Banks towing away cars in dead of night

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People who purchased cars on installments through banks and other financial institutions have complained that their cars were taken away from their homes in the dead of night without their knowledge for defaulting on payments.
They have expressed fears the move by banks to tow away vehicles would lead to losing valuable documents and other items kept inside the cars. They wondered who gave the financial institutions the authority to seize vehicles, circumventing regulations that allow only police to take such action.
“I was shocked when I my car, which was parked in front of my house, disappeared in the morning,” said Saud Khabarani while speaking to Al-Madina Arabic daily. “I learned later that it was taken away by a towing company on the instructions of the bank, which sold the car on leasehold,” he said.

When Khabarani approached the bank, he learned that he had defaulted on two installments. The bank then asked him to pay SR1,500 in fine in addition to the outstanding installments as well as the towing charge.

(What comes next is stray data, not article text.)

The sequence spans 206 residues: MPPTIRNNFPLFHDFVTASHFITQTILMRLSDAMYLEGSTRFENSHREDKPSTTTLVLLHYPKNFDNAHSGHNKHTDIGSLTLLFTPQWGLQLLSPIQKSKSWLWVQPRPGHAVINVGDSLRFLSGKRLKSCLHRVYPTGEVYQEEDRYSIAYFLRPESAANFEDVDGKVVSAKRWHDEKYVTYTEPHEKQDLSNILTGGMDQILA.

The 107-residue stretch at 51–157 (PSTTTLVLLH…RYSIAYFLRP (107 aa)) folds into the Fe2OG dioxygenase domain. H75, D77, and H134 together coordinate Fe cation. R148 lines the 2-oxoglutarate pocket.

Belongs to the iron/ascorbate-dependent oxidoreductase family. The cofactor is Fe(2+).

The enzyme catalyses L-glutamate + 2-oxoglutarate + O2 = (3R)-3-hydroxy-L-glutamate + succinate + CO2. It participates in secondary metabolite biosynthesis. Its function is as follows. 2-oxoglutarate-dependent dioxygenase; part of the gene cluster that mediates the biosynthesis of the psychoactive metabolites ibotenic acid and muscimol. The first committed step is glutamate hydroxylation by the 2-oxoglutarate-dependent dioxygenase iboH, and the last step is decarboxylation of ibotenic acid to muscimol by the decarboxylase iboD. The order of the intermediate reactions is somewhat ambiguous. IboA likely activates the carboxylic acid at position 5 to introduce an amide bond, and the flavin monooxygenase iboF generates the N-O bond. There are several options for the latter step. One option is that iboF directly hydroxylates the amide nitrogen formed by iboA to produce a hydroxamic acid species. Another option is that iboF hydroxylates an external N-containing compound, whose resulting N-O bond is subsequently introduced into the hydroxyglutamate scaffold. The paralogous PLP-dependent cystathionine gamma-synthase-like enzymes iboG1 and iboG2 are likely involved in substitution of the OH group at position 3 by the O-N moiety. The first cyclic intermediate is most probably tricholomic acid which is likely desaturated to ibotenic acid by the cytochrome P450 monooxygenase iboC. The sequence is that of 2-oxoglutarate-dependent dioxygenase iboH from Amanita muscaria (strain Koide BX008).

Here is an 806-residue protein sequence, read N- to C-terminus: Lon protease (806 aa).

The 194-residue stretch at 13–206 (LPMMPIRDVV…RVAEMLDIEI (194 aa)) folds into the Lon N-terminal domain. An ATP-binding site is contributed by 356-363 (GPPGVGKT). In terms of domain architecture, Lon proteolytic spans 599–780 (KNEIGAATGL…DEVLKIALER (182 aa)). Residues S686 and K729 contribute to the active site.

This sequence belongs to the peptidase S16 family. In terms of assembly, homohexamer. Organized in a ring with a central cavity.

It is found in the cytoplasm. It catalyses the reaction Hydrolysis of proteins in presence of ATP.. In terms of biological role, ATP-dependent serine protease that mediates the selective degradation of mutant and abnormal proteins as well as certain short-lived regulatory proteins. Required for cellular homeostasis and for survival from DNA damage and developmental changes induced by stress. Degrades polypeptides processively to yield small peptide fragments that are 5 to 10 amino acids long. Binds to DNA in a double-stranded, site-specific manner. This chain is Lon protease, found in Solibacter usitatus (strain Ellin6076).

The bank official showed him the contract, which has specified the bank’s right to tow the vehicle if the client failed to pay three installments in a row.

“I asked the official why they had towed my car as I had delayed only two installments, not three as mentioned in the contract, but he had no reply,” Khabarani said.

Majed Abdullah also said his car was towed away for not paying two installments. He used to pay SR1,500 instead of SR1,400, which was the amount mentioned in the contract.

He said his car was damaged while towing and its repair cost was estimated at SR15,000, including the price of spare parts. “I also lost SR25,000, which I had kept in the car,” he added.

“When I informed the bank about the damage and the theft of money, it said it was not responsible for such losses,” Abdullah told Al-Madina.

Abdul Kareem Al-Zahrani narrated a similar story. His car was towed away on the instructions of an installment company without his permission or knowledge.

 

Mohammed Omar said the bank had towed away his car for a second time without informing him even though he had paid the delayed installment and a fine.

Lawyers insist that banks have no legal right to tow away cars for default on installments.  Bank officials, however, claimed that they have the right to impound cars on the basis of contracts signed with the clients if the latter fail to pay installments.

 

Lawyer Khaled Aburashid, who is a legal consultant, said banks have no right to seize vehicles for not paying installments except through security agencies.

“Customers can take legal action against the banks or the concerned officials by filing lawsuits at the criminal court for towing away cars. If convicted the official responsible will be jailed for two weeks and given 150 lashes,” he said while explaining the law.

(Source credit – Saudi Gazette)

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